Sara Millington |

Research Analyst


Sara Millington, Research Analyst

Sara Millington is a research analyst in the Research Department of the Federal Reserve Bank of Cleveland. Her primary interests include macroeconomics, monetary policy, and public finance.

Sara is a graduate of Millsaps College and holds a bachelor's degree in business and economics.

 

  • Fed Publications
Title Date Publication Author(s) Type

 

December, 2013 Sara Millington; Pedro S Amaral; Economic Trends
Abstract: Real GDP grew at an annualized rate of 3.6 percent in the third quarter of 2013 according to the Bureau of Economic Analysis’s second estimate—considerably above the advance estimate of 2.8 percent that was released in November. The slow recovery from the Great Recession is now a well-established fact and here we take a closer look GDP components.

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October, 2013 Sara Millington; Randal J Verbrugge; Economic Trends
Abstract: Each month, the Bureau of Labor Statistics (BLS) releases estimates of the Consumer Price Index (CPI) and the Producer Price Index (PPI). The government shutdown, which ended late on October 16, caused a delay in the release of these statistics and many of these statistics and data products that rely on them. But the shutdown will also affect the accuracy of these statistics for months to come. This article outlines the impact of the shutdown, particularly on the accuracy of the CPI.

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September, 2013 Sara Millington; Joseph G Haubrich; Economic Trends
Abstract: Expected inflation has moved up. Expectations for inflation have been increasing for the last four months. This trend has pushed expectations to the highest levels we have seen in the past two years, yet at only 1.86 percent, expected inflation remains well below the average rate we have experienced over the last seven years.

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August, 2013 Sara Millington; Kristle Romero Cortes; Economic Trends
Abstract: A number of indicators suggest that the banking industry continues to see improvement in overall economic stability. Two of the more significant indicators are loan-loss provisions and net charge-offs. Banks have recently been decreasing their loan-loss provisions, while net-charge offs have steadily declined since the crisis.

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August, 2013 Sara Millington; Bill Bednar; John B Carlson; Economic Trends
Abstract: The Fed has made no explicit changes to monetary policy actions since the beginning of the year. Still, interest rates have been steadily rising over the past few months. Statements by Fed policymakers may have something to do with the increase--which goes to show how important communications can be in carrying out monetary policy.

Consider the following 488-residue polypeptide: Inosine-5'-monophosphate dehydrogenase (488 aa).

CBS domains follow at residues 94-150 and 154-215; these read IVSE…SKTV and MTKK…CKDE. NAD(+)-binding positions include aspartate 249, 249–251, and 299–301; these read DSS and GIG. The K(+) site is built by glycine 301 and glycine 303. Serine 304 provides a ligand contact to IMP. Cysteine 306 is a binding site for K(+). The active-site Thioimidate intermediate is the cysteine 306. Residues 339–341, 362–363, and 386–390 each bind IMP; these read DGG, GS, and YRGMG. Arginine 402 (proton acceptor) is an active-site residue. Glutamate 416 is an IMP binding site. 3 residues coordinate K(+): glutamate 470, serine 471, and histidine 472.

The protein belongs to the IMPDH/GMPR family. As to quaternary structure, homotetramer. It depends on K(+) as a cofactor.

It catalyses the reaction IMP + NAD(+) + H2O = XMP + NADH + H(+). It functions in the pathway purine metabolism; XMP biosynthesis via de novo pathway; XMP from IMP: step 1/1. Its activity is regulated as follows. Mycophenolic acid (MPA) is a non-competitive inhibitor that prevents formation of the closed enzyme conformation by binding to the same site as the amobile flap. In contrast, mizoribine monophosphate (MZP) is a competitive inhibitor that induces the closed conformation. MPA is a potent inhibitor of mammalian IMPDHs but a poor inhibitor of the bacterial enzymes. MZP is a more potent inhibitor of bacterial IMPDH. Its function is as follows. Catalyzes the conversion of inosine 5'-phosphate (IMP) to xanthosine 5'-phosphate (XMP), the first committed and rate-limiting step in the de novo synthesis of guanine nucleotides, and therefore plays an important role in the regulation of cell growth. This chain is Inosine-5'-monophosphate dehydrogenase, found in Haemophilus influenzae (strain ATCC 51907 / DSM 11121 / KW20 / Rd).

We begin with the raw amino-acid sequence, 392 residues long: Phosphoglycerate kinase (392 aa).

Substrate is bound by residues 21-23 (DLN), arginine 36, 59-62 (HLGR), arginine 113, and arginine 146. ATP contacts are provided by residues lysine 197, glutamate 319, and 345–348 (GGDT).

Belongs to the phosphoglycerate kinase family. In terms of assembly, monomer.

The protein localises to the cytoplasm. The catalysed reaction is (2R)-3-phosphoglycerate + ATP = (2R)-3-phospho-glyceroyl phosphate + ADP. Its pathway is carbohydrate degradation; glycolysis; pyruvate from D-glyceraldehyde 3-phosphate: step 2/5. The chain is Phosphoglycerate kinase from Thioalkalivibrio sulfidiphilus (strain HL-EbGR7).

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June, 2013 Sara Millington; Pedro S Amaral; Economic Trends
Abstract: The Bureau of Economic Analysis estimates that the personal saving rate for the first quarter of 2013 was 2.3 percent—a five-year low, and a substantial drop from the fourth quarter of 2012, when it stood at 5.3 percent. Since many economists think a healthy household balance sheet is a necessary condition to fuel a stronger economic recovery, should we be worried about how low this estimate of the saving rate is?

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March, 2013 Sara Millington; Kristle Romero Cortes; Economic Trends
Abstract: Regulators require banks to maintain a certain level of capital. Those requirements are put into place to ensure that banks will have enough of a cushion to maintain their daily activities in the event of an unforeseen shock. Due to the nature of bank debt, regulators focus on bank capital—the difference between a bank’s assets and its liabilities—when they are overseeing the safety and soundness of individual banks and the banking system overall.

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March, 2013 Sara Millington; Pedro S Amaral; Economic Trends
Abstract: Real GDP grew at an annualized rate of 0.1 percent in the fourth quarter of 2012, according to the Bureau of Economic Analysis’s revised estimate. Although this revision may confer the important psychological effect of keeping a streak of 14 consecutive quarters with positive growth alive, the reality is that the U.S. economy stagnated in the last quarter of last year. The overall growth rate of real GDP hides a fair amount of heterogeneity across industries.

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December, 2012 Sara Millington; Pedro S Amaral; Margaret Jacobson; Economic Trends
Abstract: While the third-quarter’s real GDP growth rate of 2.7 percent was an improvement over the second quarter’s 1.3 percent, it may turn out to be the best in a lackluster year, as most forecasters are currently predicting that growth will slow down in the fourth quarter. The labor market has been front and center in the minds of economists as they have been evaluating growth prospects. The Federal Open Market Committee, the Fed’s monetary policymaking body, is no exception.

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December, 2012 Sara Millington; Kristle Romero Cortes; Economic Trends
Abstract: Currently, banks from 57 countries have offices in the United States. Up until the beginning of the financial crisis, the liability and asset holdings of these foreign bank offices had been increasing. But in 2008, their holdings fell by $357 billion (a seasonally adjusted annual decline of 28 percent). Following the crisis, liability and asset holdings returned to pre-crisis levels and surpassed them within two years. Most analysts think this resurgence reflects a continuous improvement of these banks’ balance sheets overall.

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